• Notes From The Frontier

Ghost Dance Shirts: A Spectacular (and Heartbreaking) Art



The aboriginal cultures of North America were built on thousands of years of communion and harmony with Nature. Tribes hearkened to Nature, to heaven and earth, in their hopes and dreams. It is not surprising that the Ghost Dance, one of the last vestiges of their traditional lifestyle, sought the power of Nature to help them. It represents a beautiful and heartbreaking ritual of human struggle.


Historians agree unequivocally that over several centuries, Native American civilization experienced a holocaust brought by European disease, war, genocide, imprisonment, an institutional attack on their family units, loss of land, decimation of the natural species that they depended upon for survival, and even annihilation of their language and religion.



By the 1880s, Native Americans had reached the low point of their civilizations. All tribes had been defeated and imprisoned on reservations, the majority of their populations killed by disease, warfare, or genocide, their elders were dying, and their children were taken away and put in white boarding schools. All semblance of their former lifestyles and traditions had been destroyed. From these ashes of defeat and despair, came a last gasp of hope, of resilience, in the form of the Ghost Dance.


The concept of the Ghost Dance found it birth first in the vision--generally thought to be in the late 1880s--of a Paiute medicine man named Wovoka in Nevada territory. Wovoka claimed to have seen a prophecy that native people would again rise, that their honored dead would return, that whites would be removed from their land, and that the buffalo would again roam the Plains. Wovoka foretold that this would be achieved through living righteously and peaceably and performing a traditional round dance known as the Ghost Dance to conjure the spirits.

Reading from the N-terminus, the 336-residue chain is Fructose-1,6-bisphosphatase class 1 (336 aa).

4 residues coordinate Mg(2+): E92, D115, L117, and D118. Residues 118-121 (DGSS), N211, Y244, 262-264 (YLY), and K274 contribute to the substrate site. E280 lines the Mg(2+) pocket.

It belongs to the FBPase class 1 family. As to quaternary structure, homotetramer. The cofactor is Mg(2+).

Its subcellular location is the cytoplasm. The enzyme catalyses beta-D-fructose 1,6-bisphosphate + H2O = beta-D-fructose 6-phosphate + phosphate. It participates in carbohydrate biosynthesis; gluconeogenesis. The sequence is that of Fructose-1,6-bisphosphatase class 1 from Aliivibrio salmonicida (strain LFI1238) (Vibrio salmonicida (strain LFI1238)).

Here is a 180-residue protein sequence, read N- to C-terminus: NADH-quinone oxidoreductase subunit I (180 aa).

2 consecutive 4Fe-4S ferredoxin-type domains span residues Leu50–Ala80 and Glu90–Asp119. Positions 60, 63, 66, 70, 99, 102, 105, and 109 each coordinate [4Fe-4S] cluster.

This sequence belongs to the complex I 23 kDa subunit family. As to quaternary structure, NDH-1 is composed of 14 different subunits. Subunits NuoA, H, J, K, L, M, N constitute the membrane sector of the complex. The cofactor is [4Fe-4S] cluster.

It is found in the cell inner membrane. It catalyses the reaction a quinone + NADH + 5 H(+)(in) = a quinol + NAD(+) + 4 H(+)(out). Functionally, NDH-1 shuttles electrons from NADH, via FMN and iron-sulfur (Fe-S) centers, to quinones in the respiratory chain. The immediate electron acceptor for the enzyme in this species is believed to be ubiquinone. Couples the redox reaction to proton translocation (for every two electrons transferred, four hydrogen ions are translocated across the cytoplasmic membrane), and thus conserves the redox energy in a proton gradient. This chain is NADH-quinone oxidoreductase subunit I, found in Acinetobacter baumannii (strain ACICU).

James Mooney was an ethnographer hired by the Smithsonian Institution to study Native American rituals, especially the Ghost Dance. He wrote in 1896:


The great underlying principle of the Ghost Dance Doctrine is that the time will come when the whole Indian race, living and dead, will be reunited upon a regenerated earth, to live in aboriginal happiness, forever free from death, disease and misery.  The white race, being alien and secondary and hardly real, will be left behind . . . And cease entirely to exist.


The Ghost Dance movement swept across reservations in 1889 and 1890, especially to the Lakota, Cheyenne, Arapaho, and many other Plains tribes. Special decorative shirts and dresses were created by Native artisans, evoking the spirits of Nature and of the tribes fallen dead. These garments represented the pinnacle of Native craft and artistry, as the rituals of creating such garments were considered as sacred as wearing them, and the effort and artistry devoted to the shirt was part of harkening the spirits. The meaning of the symbols used and the natural materials utilized in the making of such garments fed into the power of the shirts. Indeed, the shirts were said to embody supernatural powers and were considered sacred.